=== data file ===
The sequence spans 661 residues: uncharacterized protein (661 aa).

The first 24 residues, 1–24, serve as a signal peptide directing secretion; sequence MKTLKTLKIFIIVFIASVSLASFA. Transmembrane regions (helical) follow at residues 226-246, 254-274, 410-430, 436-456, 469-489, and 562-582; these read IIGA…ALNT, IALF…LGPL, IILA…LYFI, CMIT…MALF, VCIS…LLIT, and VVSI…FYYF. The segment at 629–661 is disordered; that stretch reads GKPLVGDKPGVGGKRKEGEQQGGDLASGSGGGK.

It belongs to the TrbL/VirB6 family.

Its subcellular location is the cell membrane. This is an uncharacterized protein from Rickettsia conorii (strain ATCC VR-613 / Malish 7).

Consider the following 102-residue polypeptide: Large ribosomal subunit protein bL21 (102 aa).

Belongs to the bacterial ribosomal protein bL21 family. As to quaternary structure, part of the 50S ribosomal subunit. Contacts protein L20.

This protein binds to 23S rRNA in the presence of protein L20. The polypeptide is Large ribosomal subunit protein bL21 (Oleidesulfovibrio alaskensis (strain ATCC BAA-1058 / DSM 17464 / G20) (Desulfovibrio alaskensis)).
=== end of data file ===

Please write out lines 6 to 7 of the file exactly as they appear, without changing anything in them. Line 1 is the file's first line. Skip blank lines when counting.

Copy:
Belongs to the bacterial ribosomal protein bL21 family. As to quaternary structure, part of the 50S ribosomal subunit. Contacts protein L20.

This protein binds to 23S rRNA in the presence of protein L20. The polypeptide is Large ribosomal subunit protein bL21 (Oleidesulfovibrio alaskensis (strain ATCC BAA-1058 / DSM 17464 / G20) (Desulfovibrio alaskensis)).